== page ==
Early impressions of the Sonic Lamb headphones are encouraging. The subtle haptics delivered through the hybrid driver structure give you an unprecedented level of immersion that could disrupt the over-ear headphones market.
Impressive sound quality
Subtly immersive vibrations…
…but you can trick these vibrations with slower songs
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The Sonic Lamb headphones: an interesting name with an even more interesting concept. On its Indiegogo page, the company touts an “eargasmic experience.” It’s a little on the nose, but what this means is these cans allow you to feel the music.
Through an air and body conduction system in patented hybrid driver acoustics, you can feel a sub-woofer punch through the cups of your headphones and experience a new level of immersion.
To test this technology, I’ve been given a pre-production prototype, which has been a daily driver while I’ve been working for around two months now. Is it as the company claims, or are there any teething issues? Let’s find out.
As the team behind the Sonic Lamb headphones state, there are a couple of issues and compromises that they are aware of:
- They’ve been produced using a soft molding process, which means this pre-production unit does have a couple of cosmetic flaws and the buttons on the cup are a bit delicate.
- They didn’t come in final retail packaging, which consists of a hay-filled wooden box (playing to the farm connotations from having the word “Lamb” in the name).
- There will be a companion app that delivers OTA updates and allows for greater control, but that’s not available yet.
- Most importantly, audio quality and experience is at 90% of the company’s target due to “tolerance issues in the mechanical parts,” and the battery is only at 50% capacity, because it contains only one of the two batteries that it will come with, since they are being “reserved for certification.”
Keep in mind that what I’m looking at right now is a prototype through and through, just to give me a taste of what the experience will be like.
Sonic Lamb headphones design
Like I said, this is just a prototype model, as you can tell by the small dings and softer plastic design. But it does give us a glimpse of the aesthetic, which is a sleek, refined look in either all black or with this flash of silver across the cups. Plus, the addition of a detachable microphone is good for gaming.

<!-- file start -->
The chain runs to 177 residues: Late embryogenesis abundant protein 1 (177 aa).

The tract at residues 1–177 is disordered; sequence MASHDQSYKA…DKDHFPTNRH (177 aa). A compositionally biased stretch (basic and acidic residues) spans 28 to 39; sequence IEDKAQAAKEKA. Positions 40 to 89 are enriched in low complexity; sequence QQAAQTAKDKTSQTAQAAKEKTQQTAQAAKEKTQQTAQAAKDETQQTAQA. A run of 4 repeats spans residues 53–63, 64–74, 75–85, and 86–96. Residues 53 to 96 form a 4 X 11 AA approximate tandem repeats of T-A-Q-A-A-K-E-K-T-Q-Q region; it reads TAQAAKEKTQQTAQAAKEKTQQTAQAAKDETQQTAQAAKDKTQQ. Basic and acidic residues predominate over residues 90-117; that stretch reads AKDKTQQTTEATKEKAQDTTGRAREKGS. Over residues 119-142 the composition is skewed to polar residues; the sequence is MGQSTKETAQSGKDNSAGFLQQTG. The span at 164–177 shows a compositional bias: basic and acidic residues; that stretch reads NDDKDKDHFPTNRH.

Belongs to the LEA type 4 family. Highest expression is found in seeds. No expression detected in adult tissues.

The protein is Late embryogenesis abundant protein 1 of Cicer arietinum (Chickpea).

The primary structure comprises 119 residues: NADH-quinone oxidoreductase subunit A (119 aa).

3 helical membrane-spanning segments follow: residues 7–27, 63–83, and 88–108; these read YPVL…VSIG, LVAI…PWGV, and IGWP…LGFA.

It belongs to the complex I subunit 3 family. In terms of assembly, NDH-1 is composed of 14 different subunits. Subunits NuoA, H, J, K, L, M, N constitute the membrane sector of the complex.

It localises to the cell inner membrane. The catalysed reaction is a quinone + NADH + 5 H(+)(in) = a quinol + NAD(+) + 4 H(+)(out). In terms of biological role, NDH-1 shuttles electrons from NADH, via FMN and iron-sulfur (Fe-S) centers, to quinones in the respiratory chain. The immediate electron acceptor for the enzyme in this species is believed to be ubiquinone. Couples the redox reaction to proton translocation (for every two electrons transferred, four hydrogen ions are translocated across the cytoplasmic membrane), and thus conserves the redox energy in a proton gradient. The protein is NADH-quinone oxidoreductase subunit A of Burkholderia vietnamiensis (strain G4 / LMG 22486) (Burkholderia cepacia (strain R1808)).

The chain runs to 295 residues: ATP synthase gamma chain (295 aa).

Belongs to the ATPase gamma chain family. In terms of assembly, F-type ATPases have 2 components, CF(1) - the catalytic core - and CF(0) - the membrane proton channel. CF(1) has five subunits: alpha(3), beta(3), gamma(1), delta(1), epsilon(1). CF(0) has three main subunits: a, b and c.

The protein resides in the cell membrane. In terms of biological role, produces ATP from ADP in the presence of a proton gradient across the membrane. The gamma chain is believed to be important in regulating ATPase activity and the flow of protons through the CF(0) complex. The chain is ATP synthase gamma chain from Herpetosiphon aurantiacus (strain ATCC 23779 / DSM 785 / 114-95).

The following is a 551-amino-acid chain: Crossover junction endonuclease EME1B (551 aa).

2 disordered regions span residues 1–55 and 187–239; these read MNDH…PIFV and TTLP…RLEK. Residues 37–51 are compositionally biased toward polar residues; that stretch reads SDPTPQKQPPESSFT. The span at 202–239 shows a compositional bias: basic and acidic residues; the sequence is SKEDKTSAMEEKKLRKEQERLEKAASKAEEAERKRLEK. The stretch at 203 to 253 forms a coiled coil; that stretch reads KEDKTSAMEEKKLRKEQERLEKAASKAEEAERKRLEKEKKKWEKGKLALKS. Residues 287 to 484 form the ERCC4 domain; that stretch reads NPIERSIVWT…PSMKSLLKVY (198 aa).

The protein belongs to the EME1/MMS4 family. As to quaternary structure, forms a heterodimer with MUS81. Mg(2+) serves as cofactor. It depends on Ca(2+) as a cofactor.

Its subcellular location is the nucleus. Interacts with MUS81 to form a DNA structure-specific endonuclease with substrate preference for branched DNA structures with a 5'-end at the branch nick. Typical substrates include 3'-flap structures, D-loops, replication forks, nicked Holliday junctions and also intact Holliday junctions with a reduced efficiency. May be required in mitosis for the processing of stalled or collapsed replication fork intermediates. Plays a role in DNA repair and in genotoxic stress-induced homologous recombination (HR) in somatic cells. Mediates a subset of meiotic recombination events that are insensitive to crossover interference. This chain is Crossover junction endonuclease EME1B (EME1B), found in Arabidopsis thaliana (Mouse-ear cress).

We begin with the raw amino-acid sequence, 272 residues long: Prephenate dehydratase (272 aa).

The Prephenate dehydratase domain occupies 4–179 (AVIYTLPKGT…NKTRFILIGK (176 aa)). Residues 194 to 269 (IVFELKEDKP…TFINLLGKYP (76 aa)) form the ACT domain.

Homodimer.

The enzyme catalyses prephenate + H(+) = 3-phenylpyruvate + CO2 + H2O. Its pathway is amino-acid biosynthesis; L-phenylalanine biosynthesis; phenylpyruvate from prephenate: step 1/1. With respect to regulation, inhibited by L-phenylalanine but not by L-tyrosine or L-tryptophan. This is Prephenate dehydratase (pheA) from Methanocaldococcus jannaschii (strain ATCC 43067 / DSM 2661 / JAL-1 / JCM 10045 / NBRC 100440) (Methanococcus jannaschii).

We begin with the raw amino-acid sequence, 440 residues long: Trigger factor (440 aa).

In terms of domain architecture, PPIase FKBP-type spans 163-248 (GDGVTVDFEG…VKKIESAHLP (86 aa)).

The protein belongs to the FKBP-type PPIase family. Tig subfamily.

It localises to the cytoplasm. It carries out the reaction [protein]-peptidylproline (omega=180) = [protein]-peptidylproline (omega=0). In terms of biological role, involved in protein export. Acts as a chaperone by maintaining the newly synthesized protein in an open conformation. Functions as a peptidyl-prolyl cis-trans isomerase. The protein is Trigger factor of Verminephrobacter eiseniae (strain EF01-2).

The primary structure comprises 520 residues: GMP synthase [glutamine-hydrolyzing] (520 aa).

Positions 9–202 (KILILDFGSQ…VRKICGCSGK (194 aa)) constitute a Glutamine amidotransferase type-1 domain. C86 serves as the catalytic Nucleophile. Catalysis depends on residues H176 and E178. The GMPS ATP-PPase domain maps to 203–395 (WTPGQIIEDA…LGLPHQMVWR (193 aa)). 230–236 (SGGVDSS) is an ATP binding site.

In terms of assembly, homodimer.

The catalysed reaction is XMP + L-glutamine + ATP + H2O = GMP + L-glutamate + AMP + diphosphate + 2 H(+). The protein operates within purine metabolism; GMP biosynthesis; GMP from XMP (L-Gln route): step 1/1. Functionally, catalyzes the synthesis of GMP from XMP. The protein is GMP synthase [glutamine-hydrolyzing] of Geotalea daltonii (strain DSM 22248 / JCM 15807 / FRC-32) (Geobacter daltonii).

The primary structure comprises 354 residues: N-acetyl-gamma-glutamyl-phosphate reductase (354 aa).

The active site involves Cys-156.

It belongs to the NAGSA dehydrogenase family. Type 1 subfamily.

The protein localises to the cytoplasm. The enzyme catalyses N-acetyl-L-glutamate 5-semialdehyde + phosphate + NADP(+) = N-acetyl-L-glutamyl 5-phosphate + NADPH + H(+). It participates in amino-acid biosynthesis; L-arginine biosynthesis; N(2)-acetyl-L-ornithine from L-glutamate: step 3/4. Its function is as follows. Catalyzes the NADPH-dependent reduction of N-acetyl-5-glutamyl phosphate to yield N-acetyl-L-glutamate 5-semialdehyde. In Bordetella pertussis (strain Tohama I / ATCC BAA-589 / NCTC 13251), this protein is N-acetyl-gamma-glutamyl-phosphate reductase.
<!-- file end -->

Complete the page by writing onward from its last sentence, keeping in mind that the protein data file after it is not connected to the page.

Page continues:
This pre-production package doesn’t offer the full cushioning in the headband, but the earcups themselves are plush and comfortable on the ears. Plus, the buttons are in a place where your thumb lies naturally.
Sonic Lamb headphones Audio quality
So, let’s address the vibrating elephant in the room. This isn’t actually the first time a company has done something like this. The Skullcandy Crusher Evo does something similar in the form of adjustable sensory bass, which is a bit of a gimmick in real-world use. In classic Skullcandy fashion, the bass was already too heavy, so cranking up the sensory output meant you could have a laugh watching your headphones vibrate off the table.
The Sonic Lambs do things a little differently with a unique audio structure in each cup — combining a wide-ranging dynamic driver with an impulse driver that takes those lower tones and turns them into mechanical impulses that are fed through to the earpads.
And sure, these are prototypes that hit “90% of the company’s target,” so the bass can get a little heavy and slightly overwhelm the highest tones, but as an early glimpse, I can safely say these are unlike anything you've heard or felt before.
It’s subtle — far more subtle than the skull rumbling of the Skullcandy headphones, but effective in driving an impressive level of immersion. The only comparison I can make is if you’re sitting in a room with a big speaker in the corner, and you can feel the heft of that subwoofer in your bones. That’s what you get here.
To test this, I wanted to approach this from two directions: loud and angry, and calm with subtlety. First, it comes as no surprise that the louder and more bass-centric the song is, the more the Sonic Lambs come into their own. Beartooth’s “Aggressive” sounds and feels fantastic on these — the roaring vocals shining through with the telltale thud of the bass kick knocking back on your ears.
Then we get to the other side with Mac Miller’s incredible “2009.” The finer details are a true test for any headphones, which pair with the sharp stings of 808 bass that could knock these headphones off their game.
However, the Sonic Lambs manage to balance (just about) everything well with the exception of a couple of bassy moments overwhelming the piano. As for the subtle vibrations, they add a layer of intrigue to the song too, but at what cost? Sometimes, those longer bass notes can trick the haptics and stretch for longer than is necessary.
A lot of these issues may be resolved with a customizable EQ in the companion app, but without that in an early test model, this is as far as we can go.
As of right now, the concept of the Sonic Lamb headphones is a diamond in the rough. It’s a fantastic idea that works 75% of the time, but it is easy to trip them up with some slower, gentler beats.
I’m confident that, given the March 2023 release window and the lesser quality of this prototype, we will see the company take a solid stab at resolving this. Because what we have here is something that has the potential of shaking up the over-ear headphones market.
Jason brings a decade of tech and gaming journalism experience to his role as a writer at Laptop Mag. He takes a particular interest in writing articles and creating videos about laptops, headphones and games. He has previously written for Kotaku, Stuff and BBC Science Focus. In his spare time, you'll find Jason looking for good dogs to pet or thinking about eating pizza if he isn't already.